It was an impressive—and unexpected—offensive effort by the 10th-seeded Seminoles, who put the Irish in a big hole with seven three-pointers in the first half and led by as much as 23. Four players finished in double figures, and James went 6 of 8 with 10 rebounds despite needing three IVs on Sunday and feeling as if he was going to get sick the whole night.
Florida State (23-10) now faces upstart Virginia Commonwealth in the Southwest regional semifinals Friday in San Antonio. The 11th-seeded Rams, maligned as not worthy of being in the 68-team field, stunned third-seeded Purdue earlier Sunday for their third win in five nights.
According to STATS LLC, it will be the first 10 vs. 11 matchup in NCAA tournament history.
“Hopefully, this is just the beginning of something special,” Seminoles coach Leonard Hamilton said. “The good thing about this team is I still think our best basketball is ahead of us.”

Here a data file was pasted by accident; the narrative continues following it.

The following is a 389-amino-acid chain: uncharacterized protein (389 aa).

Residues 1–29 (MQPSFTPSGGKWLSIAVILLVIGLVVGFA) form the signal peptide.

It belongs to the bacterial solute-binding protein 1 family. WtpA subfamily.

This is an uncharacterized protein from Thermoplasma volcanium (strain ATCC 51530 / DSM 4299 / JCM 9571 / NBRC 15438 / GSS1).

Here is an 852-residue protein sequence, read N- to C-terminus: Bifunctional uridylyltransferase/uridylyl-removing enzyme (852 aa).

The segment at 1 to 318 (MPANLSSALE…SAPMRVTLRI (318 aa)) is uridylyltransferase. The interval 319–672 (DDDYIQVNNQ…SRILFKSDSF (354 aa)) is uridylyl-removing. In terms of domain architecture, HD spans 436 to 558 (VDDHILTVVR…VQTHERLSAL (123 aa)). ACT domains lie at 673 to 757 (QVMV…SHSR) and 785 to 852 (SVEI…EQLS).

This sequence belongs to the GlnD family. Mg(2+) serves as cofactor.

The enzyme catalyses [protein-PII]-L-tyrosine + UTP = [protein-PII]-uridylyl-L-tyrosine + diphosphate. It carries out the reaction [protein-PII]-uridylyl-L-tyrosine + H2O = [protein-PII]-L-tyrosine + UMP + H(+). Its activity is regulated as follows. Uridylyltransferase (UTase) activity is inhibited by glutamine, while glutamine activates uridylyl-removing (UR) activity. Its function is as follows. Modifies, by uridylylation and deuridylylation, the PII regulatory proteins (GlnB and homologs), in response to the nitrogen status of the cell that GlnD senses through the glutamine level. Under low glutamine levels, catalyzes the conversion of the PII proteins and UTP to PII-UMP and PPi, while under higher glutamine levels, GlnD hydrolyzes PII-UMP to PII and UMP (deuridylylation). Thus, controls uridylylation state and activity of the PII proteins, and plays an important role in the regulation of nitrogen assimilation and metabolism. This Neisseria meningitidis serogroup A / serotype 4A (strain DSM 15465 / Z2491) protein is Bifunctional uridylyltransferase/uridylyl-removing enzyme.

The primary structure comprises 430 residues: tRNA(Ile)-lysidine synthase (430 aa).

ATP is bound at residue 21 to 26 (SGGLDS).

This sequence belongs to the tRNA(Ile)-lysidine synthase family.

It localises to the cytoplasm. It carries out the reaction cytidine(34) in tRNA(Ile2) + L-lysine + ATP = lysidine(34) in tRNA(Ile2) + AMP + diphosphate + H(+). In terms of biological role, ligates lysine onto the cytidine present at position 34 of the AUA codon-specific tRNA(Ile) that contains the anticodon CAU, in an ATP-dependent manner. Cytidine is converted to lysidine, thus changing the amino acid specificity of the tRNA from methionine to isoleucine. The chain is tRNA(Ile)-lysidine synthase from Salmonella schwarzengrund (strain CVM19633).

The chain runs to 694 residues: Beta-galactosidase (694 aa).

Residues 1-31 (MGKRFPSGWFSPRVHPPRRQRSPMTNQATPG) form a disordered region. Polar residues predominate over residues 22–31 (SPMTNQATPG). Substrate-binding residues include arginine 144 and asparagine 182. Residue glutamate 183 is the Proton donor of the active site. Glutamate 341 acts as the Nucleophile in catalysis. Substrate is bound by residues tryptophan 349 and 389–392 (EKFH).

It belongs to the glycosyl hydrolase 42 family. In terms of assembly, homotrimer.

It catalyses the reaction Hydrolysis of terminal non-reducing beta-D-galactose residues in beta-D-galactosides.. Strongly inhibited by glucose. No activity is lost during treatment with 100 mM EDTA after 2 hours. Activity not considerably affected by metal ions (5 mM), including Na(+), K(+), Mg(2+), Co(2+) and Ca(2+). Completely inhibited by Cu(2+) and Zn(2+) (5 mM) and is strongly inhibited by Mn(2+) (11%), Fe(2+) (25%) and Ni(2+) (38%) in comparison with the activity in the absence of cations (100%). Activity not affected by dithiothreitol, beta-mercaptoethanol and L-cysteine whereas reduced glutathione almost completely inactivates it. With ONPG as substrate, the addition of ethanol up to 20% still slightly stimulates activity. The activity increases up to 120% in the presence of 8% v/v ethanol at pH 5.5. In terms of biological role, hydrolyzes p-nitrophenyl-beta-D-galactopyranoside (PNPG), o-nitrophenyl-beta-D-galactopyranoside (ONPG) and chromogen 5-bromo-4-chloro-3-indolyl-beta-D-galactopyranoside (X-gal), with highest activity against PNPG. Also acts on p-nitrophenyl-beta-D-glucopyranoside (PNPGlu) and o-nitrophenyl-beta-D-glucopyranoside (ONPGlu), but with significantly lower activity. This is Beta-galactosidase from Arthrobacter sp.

For Notre Dame, meanwhile, it was another disappointing showing in the NCAAs. The Fighting Irish (27-7) had their highest seed since also receiving a No. 2 in 1981 under Digger Phelps, yet ended up the same way they have for much of the last two decades—headed home after the first weekend.
The Irish didn’t look anything like the team that had won 13 of its previous 15 games, held to 31 percent shooting—including 7 of 30 from 3-point range. Big East player of the year Ben Hansbrough was stifled most of the night by the Seminoles’ defense, scoring 18 on 5-of-13 shooting before fouling out with 3:19 left.
The Notre Dame loss capped a dismal weekend for the Big East. Trumpeted as the top conference in the country, the league sent a record 11 teams to the tournament but only two—UConn and Marquette—are left.
Both advanced to the round of 16 at the expense of their Big East brethren.
The ACC is faring far better. Florida State gives the conference three teams in the round of 16, most of any league.